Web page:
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HEL Delinquency Improves, HELOCs Deteriorate

HEL 30-day delinquency down 31 BPS in Q1

July 9, 2013

By Mortgage Daily staff

Like overall consumer credit, closed-end home-equity mortgages performed better in June. But the share of late payments on open-end mortgages rose.

Past-due payments on closed-end consumer installment loans were lower last month, according to the Consumer Credit Delinquency Bulletin from the American Bankers Association.

The composite ratio, which tracks delinquencies in eight categories, fell 29 basis points from the fourth quarter to 1.70 percent in the first quarter.

It was the lowest level of consumer delinquency since December 2004

"Sharply lower delinquency levels reflect improving consumer balance sheets, steady job creation and a continuing increase in household wealth," according to ABA Chief Economist James Chessen. "Many consumers have learned the hard lessons of recession, and have redoubled their efforts to keep debt at manageable levels."

Chessen also cited consumer confidence.

Delinquency of at least 30 days on home-equity loans was 3.72 percent as of March 31, according to ABA.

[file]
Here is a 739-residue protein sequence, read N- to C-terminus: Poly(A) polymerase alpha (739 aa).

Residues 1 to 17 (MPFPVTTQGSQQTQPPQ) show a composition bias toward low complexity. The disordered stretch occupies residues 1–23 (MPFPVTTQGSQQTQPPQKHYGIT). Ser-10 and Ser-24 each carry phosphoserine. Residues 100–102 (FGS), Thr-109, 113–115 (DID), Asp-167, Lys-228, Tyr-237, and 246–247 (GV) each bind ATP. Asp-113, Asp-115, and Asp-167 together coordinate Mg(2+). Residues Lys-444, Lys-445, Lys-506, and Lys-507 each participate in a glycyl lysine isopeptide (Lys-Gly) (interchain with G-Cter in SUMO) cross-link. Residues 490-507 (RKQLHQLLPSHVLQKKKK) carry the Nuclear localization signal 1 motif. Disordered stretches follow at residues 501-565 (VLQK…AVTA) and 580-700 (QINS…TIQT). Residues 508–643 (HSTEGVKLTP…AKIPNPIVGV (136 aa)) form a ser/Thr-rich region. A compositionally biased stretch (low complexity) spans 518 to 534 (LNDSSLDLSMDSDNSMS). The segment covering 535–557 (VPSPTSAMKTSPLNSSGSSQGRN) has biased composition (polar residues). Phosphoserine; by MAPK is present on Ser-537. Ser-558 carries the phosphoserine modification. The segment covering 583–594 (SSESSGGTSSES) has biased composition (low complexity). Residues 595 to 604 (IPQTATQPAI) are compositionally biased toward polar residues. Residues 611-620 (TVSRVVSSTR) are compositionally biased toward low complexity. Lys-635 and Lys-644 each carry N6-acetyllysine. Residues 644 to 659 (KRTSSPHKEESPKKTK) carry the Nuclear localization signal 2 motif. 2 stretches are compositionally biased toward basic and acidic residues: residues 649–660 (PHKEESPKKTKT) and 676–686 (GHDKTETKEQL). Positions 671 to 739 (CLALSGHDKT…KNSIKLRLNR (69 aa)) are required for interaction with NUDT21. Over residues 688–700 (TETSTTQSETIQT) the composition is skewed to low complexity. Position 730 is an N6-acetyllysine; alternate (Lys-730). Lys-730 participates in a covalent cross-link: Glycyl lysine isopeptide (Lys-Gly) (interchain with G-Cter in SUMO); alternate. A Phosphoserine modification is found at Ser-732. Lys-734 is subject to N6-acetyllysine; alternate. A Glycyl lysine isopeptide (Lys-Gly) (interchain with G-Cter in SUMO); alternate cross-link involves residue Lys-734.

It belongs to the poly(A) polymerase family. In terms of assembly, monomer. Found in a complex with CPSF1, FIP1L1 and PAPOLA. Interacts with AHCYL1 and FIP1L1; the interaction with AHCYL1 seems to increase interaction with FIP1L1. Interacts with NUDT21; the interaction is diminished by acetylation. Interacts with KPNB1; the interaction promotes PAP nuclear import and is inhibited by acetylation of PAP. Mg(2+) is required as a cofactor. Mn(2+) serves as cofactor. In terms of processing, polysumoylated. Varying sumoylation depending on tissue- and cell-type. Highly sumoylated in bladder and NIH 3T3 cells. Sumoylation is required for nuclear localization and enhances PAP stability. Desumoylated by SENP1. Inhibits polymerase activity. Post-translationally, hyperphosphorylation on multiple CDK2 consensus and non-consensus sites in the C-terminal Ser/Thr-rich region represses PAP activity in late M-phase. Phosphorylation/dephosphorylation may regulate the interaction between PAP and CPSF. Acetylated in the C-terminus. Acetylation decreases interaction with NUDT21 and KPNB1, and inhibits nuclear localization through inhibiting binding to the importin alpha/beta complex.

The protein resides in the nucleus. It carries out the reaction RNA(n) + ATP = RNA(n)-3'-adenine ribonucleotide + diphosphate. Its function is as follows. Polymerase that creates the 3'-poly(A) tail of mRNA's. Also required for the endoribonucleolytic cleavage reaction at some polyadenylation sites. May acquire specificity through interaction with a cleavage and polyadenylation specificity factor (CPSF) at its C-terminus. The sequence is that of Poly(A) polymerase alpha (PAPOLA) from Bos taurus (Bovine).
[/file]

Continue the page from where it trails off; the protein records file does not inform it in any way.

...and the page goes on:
The rate fell from the end of 2012, when it was 4.03 percent. HELs had a past-due rate of 4.00 percent as of the same date last year.

At 0.74 percent, property improvement loan delinquency was lower than 0.83 percent three months earlier.

"Positive trends in home-related delinquencies reflect a stronger economy and rebounding home prices," Chessen stated in the report. "While this improvement is encouraging, it will take a long time for delinquencies to work their way through the system and return to more normal levels."

But deterioration was noted in the performance of home-equity lines of credit.

HELOC delinquency was 1.91 percent as of the first quarter, up from 1.85 percent as of Dec. 31, 2012. In the year-earlier period.

Performances on HELOCs has also worsened from March 31, 2012, when the rate was just 1.78 percent.

Chessen pointed to HELOC payment shock that has occurred as lines are converted to fully amortizing from interest only.

Delinquency on mobile home loans surged to 3.92 percent from 3.53 percent at the end of 2012.

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